After several years of booming business in SaaS, the world of fundraising nearly gave everyone whiplash when capital stopped flowing as freely in 2022 as it did in 2021. So, what exactly is happening in the venture capital world, and what do startup founders need to know?

In a candid discussion hosted by 20VC Founder Harry Stebbings, SaaS Founder Jason Lemkin shares his thoughts on the current state of fundraising and what founders should expect in 2023.

Getting Deals is Possible, But It’s Harder Now

How active were VCs last year? Is there hope for founders to get a deal this year? 

Jason Lemkin believes there is, but he doesn’t shy away from the dip that happened in 2022:  “I will say I think it’s harder to find good deals…We all just have to reset; we all took so much risk for two years, and the markets were so strong. We’re resetting to a day where we’re looking for so much more out of an investment. The bar has gone up, and [good deals] are harder to find.”

He cautions founders that they should approach claims on social media on booming deals with skepticism –– the days of the pandemic-era tech boom are gone. Now, founders need to focus on proving their success through growth and responsible capital management. 

What Has Changed For VCs?

Historically, SaaS investors tended to look for the undisputed top dog competitor in every category, and would pour huge amounts of money into those companies. Now, in certain cases, it’s recognized that there can be multiple players in a vertical, and they can all perform very well. For example, think about a company like Postmates with successful competitors like GrubHub, Uber Eats, and DoorDash. 

Now founders must prove not that they will be the only leader in the category, but that they can differentiate enough to win and yield incredible growth. This approach changes the size of outcomes and how a VC might invest.

Furthermore, when you are part of a populated category, sometimes your angle can lessen the intensity of the competition. For example, one B2B SaaS company might target SMBs, while a competitor targets the enterprise segment of the market.

Ultimately, investors are looking for high-performing companies that grow fast and spend wisely. Lemkin says, “The key to success in SaaS and B2B investing…it actually hasn’t changed that much. It’s that somehow, in seven to ten years, you’ve got to $100 plus million in revenue.” He continues, “The only thing that’s changed is the amount of capital you’re able to spend…[VCs] are looking for top-tier growth, but also some top-quartile capital efficiency.”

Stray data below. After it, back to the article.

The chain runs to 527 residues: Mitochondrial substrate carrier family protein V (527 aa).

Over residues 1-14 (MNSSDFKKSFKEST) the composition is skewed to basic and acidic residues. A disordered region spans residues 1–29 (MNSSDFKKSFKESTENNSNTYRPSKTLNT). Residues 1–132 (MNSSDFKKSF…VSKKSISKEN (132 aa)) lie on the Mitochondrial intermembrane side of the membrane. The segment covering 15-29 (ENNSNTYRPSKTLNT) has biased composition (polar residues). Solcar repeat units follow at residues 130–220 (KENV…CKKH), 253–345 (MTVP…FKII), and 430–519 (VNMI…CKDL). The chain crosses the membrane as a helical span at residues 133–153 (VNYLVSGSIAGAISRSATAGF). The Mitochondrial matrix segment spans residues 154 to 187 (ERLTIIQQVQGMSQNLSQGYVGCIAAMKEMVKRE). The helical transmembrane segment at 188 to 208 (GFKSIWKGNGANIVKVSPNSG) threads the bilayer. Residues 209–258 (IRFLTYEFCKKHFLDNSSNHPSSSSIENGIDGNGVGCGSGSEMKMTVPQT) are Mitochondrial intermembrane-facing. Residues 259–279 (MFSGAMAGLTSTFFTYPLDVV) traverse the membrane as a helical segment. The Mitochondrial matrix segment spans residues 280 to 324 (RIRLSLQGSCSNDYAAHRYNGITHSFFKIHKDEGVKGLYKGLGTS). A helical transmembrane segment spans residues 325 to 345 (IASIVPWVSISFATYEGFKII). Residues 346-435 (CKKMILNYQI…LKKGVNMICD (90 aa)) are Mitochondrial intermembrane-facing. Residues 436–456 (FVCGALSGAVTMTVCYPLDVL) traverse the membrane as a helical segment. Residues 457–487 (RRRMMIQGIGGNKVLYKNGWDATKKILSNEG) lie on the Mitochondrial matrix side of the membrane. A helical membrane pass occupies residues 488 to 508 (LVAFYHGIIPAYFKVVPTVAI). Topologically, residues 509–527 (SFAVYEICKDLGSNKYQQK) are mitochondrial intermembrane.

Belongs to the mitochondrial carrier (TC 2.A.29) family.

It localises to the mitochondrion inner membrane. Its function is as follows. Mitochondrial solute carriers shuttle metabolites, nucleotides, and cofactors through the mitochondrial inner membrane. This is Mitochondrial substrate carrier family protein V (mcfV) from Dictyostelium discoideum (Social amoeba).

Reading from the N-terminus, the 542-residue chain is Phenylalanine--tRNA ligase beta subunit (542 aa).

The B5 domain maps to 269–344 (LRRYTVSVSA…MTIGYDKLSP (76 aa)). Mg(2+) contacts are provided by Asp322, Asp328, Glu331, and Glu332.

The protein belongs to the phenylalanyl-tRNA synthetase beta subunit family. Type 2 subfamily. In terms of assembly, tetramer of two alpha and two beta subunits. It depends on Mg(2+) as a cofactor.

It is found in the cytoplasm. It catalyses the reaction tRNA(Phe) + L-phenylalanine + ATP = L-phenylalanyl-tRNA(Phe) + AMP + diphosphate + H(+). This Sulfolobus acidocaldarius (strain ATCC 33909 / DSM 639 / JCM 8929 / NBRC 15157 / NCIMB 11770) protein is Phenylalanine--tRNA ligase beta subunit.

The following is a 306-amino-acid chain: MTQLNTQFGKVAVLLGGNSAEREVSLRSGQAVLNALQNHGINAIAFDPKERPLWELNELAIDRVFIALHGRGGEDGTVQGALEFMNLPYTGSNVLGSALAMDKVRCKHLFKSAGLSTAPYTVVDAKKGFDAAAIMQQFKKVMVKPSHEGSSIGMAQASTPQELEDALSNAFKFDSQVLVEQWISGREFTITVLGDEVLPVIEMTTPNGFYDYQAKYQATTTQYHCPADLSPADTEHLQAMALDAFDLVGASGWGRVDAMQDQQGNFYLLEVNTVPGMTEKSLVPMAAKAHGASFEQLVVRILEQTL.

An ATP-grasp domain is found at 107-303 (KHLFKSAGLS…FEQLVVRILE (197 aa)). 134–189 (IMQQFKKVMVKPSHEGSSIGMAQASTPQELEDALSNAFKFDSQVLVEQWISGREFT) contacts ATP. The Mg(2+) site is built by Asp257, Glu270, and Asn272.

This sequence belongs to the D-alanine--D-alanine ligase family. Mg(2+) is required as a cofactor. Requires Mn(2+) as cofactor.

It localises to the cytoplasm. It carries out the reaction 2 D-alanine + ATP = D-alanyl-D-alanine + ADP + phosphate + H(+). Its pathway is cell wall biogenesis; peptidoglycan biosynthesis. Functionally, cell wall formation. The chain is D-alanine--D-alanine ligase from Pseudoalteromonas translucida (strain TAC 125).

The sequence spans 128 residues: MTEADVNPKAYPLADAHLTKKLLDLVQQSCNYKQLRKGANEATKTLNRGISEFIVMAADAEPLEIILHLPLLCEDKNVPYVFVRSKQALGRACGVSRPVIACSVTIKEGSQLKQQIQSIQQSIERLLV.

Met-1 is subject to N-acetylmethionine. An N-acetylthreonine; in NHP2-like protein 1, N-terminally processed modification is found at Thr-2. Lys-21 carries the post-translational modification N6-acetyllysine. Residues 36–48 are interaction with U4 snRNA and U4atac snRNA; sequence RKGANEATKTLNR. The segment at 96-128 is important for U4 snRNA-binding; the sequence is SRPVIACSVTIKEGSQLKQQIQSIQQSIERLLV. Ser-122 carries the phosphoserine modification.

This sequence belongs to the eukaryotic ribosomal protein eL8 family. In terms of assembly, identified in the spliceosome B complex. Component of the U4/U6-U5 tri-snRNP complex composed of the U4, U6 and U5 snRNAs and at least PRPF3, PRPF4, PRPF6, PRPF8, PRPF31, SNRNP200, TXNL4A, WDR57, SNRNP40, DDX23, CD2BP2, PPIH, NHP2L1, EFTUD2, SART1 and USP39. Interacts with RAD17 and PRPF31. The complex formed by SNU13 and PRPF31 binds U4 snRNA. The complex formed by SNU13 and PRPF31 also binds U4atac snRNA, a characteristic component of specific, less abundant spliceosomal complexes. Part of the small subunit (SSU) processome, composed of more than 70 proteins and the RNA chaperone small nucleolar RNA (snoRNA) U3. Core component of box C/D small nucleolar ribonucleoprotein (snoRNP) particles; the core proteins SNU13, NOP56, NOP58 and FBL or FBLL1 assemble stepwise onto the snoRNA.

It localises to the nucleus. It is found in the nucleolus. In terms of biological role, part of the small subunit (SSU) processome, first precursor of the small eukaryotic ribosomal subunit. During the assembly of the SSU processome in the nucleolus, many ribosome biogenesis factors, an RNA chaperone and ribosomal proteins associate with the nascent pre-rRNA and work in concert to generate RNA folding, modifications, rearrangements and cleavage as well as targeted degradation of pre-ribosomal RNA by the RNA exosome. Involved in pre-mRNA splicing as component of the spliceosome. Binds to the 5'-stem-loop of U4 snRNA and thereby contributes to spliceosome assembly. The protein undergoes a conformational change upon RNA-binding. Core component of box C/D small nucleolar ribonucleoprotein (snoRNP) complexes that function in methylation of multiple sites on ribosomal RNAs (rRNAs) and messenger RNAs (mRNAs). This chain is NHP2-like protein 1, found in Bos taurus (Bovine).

Customer Patterns, Sales & Marketing, and Leadership Roles

So how are consumer habits in 2023? Are customers spending enough money to support high growth? For Lemkin, the answer is yes and no. Some customer segments might be spending less, but there are others that continue to buy. There is a subset of categories that are fine, some that are in trouble, and some doing even better.

Lemkin doesn’t believe that the economic outlook is as bad as some people claim. For example, after a slight dip,eCommerce is performing well, and the healthcare category is also going strong. It is hard out there, but founders need to find the segment of your customer base that is winning and pursue those leads.

As companies tend to have less capital to work with, some companies have heavily cut marketing budgets, some to zero, or close to it. Marketing has become miopic, often operating on a quarter-to-quarter basis. This means that CEOs are often only approving initiatives that instantly generate revenue.

While this might seem like a wise decision, it may not yield the best outcome over time. Lemkin believes that many CEOs are cutting too much marketing. By the end of the year, he predicts that severe marketing cuts will lead to insufficient pipelines. 

Instead of cutting all the marketing budgets, stay hyper-focused on data with your budget. Give a specific budget for marketers, then allow marketing leaders to decide how to optimize. Lemkin explains, “Most of us have to extend runway right now, we have to extend it. But I think we’re overcutting in marketing by not empowering people to have budgets, and we’re doing the same in sales.”

Regarding hiring leaders, beware of those who attained hype and power during the tech boom but may have little substance to back that success up. Lemkin calls these types “bulls*%! artists.” They thrived from a lack of scrutiny in recent years, but every leader needs to really pull their weight and contribute.

Key Takeaways: Final Thoughts From Jason Lemkin

  • Be Cautious, But Don’t Get Caught Up in Strategic Retreat: “I think we have to be careful in tougher times of what we take comfort in; it’s like taking comfort in a low burn rate. Hooray. I call this a strategic retreat. If you do a brief strategic retreat as a startup, it’s fine –– take a quarter, get your house in order, get rid of that terrible VP, cut your burn rate. But if you stay in strategic retreat for a year, you’ll never pull out of it.”
  • Take An Honest Look at Your Performance And Adjust When Needed: You need to look at your trailing average of growth and burn rates over recent months in a transparent way. Then, if you want to improve, build a realistic strategy to get there. Don’t make impossible demands of the sales team.
  • Don’t Waste Time Hoping For Another 2021: “There’s a lot of advice saying, ‘wait until the markets thaw.’ It’s not that simple. They’re not coming back; they’re not bouncing back to 2021; they’re not bouncing back to good times. They’re just going to get a little bit better.”


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